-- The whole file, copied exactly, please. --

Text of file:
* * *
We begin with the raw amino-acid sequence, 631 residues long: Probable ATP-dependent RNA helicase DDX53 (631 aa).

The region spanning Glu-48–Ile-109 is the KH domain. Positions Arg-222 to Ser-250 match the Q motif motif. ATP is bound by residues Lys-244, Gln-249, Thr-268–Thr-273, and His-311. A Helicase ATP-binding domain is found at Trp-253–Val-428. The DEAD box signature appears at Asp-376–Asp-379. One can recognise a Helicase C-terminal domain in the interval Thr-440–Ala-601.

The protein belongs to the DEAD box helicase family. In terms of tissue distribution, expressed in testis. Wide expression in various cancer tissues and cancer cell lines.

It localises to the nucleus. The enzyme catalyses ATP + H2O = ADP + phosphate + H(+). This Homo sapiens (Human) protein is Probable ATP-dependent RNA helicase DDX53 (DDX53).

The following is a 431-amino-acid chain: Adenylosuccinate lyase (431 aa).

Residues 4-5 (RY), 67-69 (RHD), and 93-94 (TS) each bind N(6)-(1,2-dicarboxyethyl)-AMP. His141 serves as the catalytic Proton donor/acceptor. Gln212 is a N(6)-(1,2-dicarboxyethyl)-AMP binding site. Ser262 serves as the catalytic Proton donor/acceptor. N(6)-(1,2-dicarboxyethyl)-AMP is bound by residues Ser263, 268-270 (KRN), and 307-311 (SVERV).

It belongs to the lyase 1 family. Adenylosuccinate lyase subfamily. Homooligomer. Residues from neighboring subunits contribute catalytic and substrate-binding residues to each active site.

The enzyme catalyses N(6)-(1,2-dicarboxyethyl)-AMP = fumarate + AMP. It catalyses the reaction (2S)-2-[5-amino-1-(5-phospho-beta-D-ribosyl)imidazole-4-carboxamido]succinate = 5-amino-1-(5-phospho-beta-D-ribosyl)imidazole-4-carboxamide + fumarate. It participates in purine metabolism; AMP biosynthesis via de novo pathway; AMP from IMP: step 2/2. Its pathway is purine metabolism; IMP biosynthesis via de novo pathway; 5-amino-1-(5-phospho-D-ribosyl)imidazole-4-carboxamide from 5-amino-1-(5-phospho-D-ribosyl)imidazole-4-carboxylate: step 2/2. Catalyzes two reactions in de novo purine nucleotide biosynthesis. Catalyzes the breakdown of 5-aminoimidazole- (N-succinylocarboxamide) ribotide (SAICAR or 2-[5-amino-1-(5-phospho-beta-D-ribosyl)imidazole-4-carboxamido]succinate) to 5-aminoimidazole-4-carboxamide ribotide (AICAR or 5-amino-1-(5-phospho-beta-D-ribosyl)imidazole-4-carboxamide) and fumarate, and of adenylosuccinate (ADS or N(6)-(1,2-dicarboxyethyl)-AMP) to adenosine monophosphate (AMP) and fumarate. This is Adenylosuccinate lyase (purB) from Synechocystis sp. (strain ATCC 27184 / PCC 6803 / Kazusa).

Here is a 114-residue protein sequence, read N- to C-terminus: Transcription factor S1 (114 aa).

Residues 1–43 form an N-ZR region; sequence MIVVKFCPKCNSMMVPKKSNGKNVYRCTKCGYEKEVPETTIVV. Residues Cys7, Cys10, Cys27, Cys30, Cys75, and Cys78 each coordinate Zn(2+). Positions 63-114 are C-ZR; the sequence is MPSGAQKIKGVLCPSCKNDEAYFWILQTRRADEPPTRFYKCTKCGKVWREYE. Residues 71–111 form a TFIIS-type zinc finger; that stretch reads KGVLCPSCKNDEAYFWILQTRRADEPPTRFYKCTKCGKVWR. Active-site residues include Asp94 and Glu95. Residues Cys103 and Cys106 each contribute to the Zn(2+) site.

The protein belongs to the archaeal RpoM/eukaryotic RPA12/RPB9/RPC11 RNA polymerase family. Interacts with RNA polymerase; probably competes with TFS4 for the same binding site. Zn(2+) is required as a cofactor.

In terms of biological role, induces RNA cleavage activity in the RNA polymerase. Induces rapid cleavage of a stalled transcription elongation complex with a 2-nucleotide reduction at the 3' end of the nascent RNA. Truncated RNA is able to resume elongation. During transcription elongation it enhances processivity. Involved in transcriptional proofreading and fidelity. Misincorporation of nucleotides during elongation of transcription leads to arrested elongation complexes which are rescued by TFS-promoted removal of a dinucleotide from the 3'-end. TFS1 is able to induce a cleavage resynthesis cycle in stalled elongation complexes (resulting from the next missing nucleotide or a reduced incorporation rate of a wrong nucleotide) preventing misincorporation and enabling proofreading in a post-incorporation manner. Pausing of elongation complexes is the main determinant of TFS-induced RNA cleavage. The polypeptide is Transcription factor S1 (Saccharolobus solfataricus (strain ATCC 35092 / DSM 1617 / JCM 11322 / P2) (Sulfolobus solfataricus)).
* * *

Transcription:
We begin with the raw amino-acid sequence, 631 residues long: Probable ATP-dependent RNA helicase DDX53 (631 aa).

The region spanning Glu-48–Ile-109 is the KH domain. Positions Arg-222 to Ser-250 match the Q motif motif. ATP is bound by residues Lys-244, Gln-249, Thr-268–Thr-273, and His-311. A Helicase ATP-binding domain is found at Trp-253–Val-428. The DEAD box signature appears at Asp-376–Asp-379. One can recognise a Helicase C-terminal domain in the interval Thr-440–Ala-601.

The protein belongs to the DEAD box helicase family. In terms of tissue distribution, expressed in testis. Wide expression in various cancer tissues and cancer cell lines.

It localises to the nucleus. The enzyme catalyses ATP + H2O = ADP + phosphate + H(+). This Homo sapiens (Human) protein is Probable ATP-dependent RNA helicase DDX53 (DDX53).

The following is a 431-amino-acid chain: Adenylosuccinate lyase (431 aa).

Residues 4-5 (RY), 67-69 (RHD), and 93-94 (TS) each bind N(6)-(1,2-dicarboxyethyl)-AMP. His141 serves as the catalytic Proton donor/acceptor. Gln212 is a N(6)-(1,2-dicarboxyethyl)-AMP binding site. Ser262 serves as the catalytic Proton donor/acceptor. N(6)-(1,2-dicarboxyethyl)-AMP is bound by residues Ser263, 268-270 (KRN), and 307-311 (SVERV).

It belongs to the lyase 1 family. Adenylosuccinate lyase subfamily. Homooligomer. Residues from neighboring subunits contribute catalytic and substrate-binding residues to each active site.

The enzyme catalyses N(6)-(1,2-dicarboxyethyl)-AMP = fumarate + AMP. It catalyses the reaction (2S)-2-[5-amino-1-(5-phospho-beta-D-ribosyl)imidazole-4-carboxamido]succinate = 5-amino-1-(5-phospho-beta-D-ribosyl)imidazole-4-carboxamide + fumarate. It participates in purine metabolism; AMP biosynthesis via de novo pathway; AMP from IMP: step 2/2. Its pathway is purine metabolism; IMP biosynthesis via de novo pathway; 5-amino-1-(5-phospho-D-ribosyl)imidazole-4-carboxamide from 5-amino-1-(5-phospho-D-ribosyl)imidazole-4-carboxylate: step 2/2. Catalyzes two reactions in de novo purine nucleotide biosynthesis. Catalyzes the breakdown of 5-aminoimidazole- (N-succinylocarboxamide) ribotide (SAICAR or 2-[5-amino-1-(5-phospho-beta-D-ribosyl)imidazole-4-carboxamido]succinate) to 5-aminoimidazole-4-carboxamide ribotide (AICAR or 5-amino-1-(5-phospho-beta-D-ribosyl)imidazole-4-carboxamide) and fumarate, and of adenylosuccinate (ADS or N(6)-(1,2-dicarboxyethyl)-AMP) to adenosine monophosphate (AMP) and fumarate. This is Adenylosuccinate lyase (purB) from Synechocystis sp. (strain ATCC 27184 / PCC 6803 / Kazusa).

Here is a 114-residue protein sequence, read N- to C-terminus: Transcription factor S1 (114 aa).

Residues 1–43 form an N-ZR region; sequence MIVVKFCPKCNSMMVPKKSNGKNVYRCTKCGYEKEVPETTIVV. Residues Cys7, Cys10, Cys27, Cys30, Cys75, and Cys78 each coordinate Zn(2+). Positions 63-114 are C-ZR; the sequence is MPSGAQKIKGVLCPSCKNDEAYFWILQTRRADEPPTRFYKCTKCGKVWREYE. Residues 71–111 form a TFIIS-type zinc finger; that stretch reads KGVLCPSCKNDEAYFWILQTRRADEPPTRFYKCTKCGKVWR. Active-site residues include Asp94 and Glu95. Residues Cys103 and Cys106 each contribute to the Zn(2+) site.

The protein belongs to the archaeal RpoM/eukaryotic RPA12/RPB9/RPC11 RNA polymerase family. Interacts with RNA polymerase; probably competes with TFS4 for the same binding site. Zn(2+) is required as a cofactor.

In terms of biological role, induces RNA cleavage activity in the RNA polymerase. Induces rapid cleavage of a stalled transcription elongation complex with a 2-nucleotide reduction at the 3' end of the nascent RNA. Truncated RNA is able to resume elongation. During transcription elongation it enhances processivity. Involved in transcriptional proofreading and fidelity. Misincorporation of nucleotides during elongation of transcription leads to arrested elongation complexes which are rescued by TFS-promoted removal of a dinucleotide from the 3'-end. TFS1 is able to induce a cleavage resynthesis cycle in stalled elongation complexes (resulting from the next missing nucleotide or a reduced incorporation rate of a wrong nucleotide) preventing misincorporation and enabling proofreading in a post-incorporation manner. Pausing of elongation complexes is the main determinant of TFS-induced RNA cleavage. The polypeptide is Transcription factor S1 (Saccharolobus solfataricus (strain ATCC 35092 / DSM 1617 / JCM 11322 / P2) (Sulfolobus solfataricus)).